• Join over 1.2 million students every month
  • Accelerate your learning by 29%
  • Unlimited access from just £6.99 per month

Testing Starch in a (Variegated) Leaf - Lab Report

Extracts from this document...


Aim: To test various leaves for the presence of starch Hypothesis: After the iodine reagent is added, the green areas on the leaf, where starch is supposedly present, will turn to a blue-black colour - the positive test for starch. Method: 1. Obtain your leaf and cut a small sample of your leaf; 2. Immerse the leaf samples in hot water for 1-2 minutes (depending on the size of the leaf samples) 3. Remove the leaf samples from the hot water and keep them carefully to one side. 4. Half fill a boiling tube with alcohol and place the tube in hot water until bubbles start to form in the alcohol. 5. Place the leaf samples in the hot alcohol for about 5 minutes. 6. ...read more.


Repeat experiment 11. Write observations 12. Draw conclusions Safety Procedures: * Handle the hot water bath with care * The alcohol is highly flammable; handle the test tube with care * Keep all flammable items away from the experiment. * Small samples were taken of the experiment, so that the experiment could be replicated (repeated). * The leaf was placed in hot water to remove the waxy covering (the cuticle), and to break the cell membranes, and stopping all chemical processes. * Since chlorophyll dissolves in alcohol (solvent), the alcohol is first heated as it works best at higher temperatures. * The leaf samples were placed in the hot alcohol so they could be decolourised. ...read more.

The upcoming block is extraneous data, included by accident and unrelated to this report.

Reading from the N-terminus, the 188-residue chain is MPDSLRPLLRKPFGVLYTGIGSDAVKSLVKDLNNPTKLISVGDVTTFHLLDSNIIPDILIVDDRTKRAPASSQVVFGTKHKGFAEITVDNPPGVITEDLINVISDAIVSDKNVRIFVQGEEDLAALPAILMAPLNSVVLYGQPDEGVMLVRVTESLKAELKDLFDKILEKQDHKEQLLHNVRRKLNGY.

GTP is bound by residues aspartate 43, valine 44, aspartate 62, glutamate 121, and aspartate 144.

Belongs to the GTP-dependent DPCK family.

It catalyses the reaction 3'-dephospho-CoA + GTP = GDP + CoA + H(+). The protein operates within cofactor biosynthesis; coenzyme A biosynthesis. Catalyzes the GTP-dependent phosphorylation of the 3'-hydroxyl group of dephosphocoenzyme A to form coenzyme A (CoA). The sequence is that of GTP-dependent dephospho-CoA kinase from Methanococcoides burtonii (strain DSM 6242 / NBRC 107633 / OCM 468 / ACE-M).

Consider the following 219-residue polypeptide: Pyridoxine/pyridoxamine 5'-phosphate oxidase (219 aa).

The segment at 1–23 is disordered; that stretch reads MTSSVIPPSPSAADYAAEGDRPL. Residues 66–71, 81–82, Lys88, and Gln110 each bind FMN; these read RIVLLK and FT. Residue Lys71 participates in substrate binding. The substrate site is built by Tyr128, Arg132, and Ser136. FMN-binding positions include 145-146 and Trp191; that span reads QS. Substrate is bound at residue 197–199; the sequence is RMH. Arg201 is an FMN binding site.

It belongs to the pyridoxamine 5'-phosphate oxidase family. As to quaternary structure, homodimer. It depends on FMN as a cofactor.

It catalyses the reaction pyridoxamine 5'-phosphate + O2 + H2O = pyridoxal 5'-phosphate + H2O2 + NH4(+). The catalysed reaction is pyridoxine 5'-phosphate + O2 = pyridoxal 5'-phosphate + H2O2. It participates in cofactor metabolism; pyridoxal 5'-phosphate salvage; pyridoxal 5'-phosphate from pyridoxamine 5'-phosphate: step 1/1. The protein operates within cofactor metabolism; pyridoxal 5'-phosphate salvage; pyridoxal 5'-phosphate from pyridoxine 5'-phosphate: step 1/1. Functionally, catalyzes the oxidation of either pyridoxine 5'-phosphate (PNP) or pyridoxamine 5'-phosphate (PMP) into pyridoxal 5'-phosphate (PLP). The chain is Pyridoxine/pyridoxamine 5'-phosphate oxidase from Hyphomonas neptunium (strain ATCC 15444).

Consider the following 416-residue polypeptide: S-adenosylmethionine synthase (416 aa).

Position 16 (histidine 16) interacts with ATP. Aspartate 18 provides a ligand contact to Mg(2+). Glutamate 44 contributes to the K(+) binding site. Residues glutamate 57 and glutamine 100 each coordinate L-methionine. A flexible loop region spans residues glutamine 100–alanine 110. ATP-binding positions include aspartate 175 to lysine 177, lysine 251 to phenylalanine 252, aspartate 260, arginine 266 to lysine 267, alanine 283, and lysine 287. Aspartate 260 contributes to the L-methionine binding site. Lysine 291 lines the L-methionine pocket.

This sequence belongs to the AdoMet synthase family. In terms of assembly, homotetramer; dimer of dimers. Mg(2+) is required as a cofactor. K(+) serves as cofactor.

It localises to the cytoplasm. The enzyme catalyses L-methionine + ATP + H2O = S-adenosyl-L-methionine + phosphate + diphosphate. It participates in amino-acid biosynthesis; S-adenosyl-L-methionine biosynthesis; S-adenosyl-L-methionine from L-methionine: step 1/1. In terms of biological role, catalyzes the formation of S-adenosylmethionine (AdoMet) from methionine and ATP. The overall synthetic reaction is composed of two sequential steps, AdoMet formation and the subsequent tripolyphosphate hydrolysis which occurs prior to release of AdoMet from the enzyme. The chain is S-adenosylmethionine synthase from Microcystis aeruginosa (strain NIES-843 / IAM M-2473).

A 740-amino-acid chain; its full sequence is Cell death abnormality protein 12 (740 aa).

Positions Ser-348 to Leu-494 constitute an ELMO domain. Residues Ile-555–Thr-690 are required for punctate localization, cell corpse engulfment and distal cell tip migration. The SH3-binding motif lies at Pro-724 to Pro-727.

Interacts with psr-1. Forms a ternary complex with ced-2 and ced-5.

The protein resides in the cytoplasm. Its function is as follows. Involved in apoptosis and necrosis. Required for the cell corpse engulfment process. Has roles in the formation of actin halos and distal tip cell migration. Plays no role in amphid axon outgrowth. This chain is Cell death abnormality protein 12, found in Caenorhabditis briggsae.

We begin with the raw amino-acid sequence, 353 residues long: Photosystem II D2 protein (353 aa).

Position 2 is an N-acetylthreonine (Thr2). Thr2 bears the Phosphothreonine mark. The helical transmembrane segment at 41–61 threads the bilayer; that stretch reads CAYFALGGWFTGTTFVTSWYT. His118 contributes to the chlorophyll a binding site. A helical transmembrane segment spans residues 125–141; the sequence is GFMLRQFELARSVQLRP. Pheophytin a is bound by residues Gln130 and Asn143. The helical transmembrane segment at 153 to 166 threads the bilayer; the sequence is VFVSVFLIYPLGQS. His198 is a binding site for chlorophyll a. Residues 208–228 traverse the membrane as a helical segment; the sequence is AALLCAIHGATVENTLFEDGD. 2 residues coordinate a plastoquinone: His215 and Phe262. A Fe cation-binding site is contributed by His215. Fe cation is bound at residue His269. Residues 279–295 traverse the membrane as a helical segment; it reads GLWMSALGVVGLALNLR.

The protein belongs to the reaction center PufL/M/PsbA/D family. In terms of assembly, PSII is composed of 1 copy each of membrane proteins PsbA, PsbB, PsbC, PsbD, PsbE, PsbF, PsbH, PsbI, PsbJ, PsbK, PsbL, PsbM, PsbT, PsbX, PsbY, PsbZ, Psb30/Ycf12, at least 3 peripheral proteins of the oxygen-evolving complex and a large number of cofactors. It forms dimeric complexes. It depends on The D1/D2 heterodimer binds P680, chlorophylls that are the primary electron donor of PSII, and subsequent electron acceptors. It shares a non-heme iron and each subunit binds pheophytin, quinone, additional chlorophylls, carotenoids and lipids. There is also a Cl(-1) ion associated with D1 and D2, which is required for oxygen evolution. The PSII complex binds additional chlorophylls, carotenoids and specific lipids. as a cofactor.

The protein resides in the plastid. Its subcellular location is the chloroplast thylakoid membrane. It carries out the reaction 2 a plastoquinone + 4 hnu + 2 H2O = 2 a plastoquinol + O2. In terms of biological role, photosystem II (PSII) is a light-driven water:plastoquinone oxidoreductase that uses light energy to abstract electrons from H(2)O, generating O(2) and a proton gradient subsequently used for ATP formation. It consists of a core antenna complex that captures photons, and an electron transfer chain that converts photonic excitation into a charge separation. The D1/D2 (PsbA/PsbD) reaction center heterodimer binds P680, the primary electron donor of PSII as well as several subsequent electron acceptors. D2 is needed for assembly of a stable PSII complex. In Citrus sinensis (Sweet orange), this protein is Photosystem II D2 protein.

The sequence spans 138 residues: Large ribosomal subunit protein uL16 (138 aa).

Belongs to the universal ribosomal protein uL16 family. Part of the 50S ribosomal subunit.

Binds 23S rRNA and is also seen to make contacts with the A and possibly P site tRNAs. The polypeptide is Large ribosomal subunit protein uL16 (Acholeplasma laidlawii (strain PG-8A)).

Conclusion: From the experiment, we can now conclude that the starch and chlorophyll was present in the same place. When the chlorophyll uses sunlight to produce glucose (as well as other products), the glucose is converted into starch for storage of sugars. This starch was present in the places of the chlorophyll, the green pigment. Also we can conclude that starch is only present when chlorophyll is present. Evaluation: The leaf was boiled to break the cell membranes, and to stop chemical processes. Although there may not have been sufficient time for this to happen, and thus the cell membranes may have just been partially broken. All of the chlorophyll from the leaf sample may not have dissolved in the alcohol, the solvent. A small amount may have remained in the leaf sample. - Rohan M ...read more.

The above preview is unformatted text

This student written piece of work is one of many that can be found in our GCSE Green Plants as Organisms section.

Found what you're looking for?

  • Start learning 29% faster today
  • 150,000+ documents available
  • Just £6.99 a month

Here's what a teacher thought of this essay

3 star(s)

This report on the starch test on leaves adequately describes the method and likely outcome of the test for green leaves grown in the light.

GCSE exam questions very rarely ask for this method but focus on investigations where the plant has been denied one factor required for photosynthesis. The writer does mention that a positive result was achieved only for the green areas of the leaf and the essay would have benefited from a discussion of variegation in plants where leaves have both green and white areas.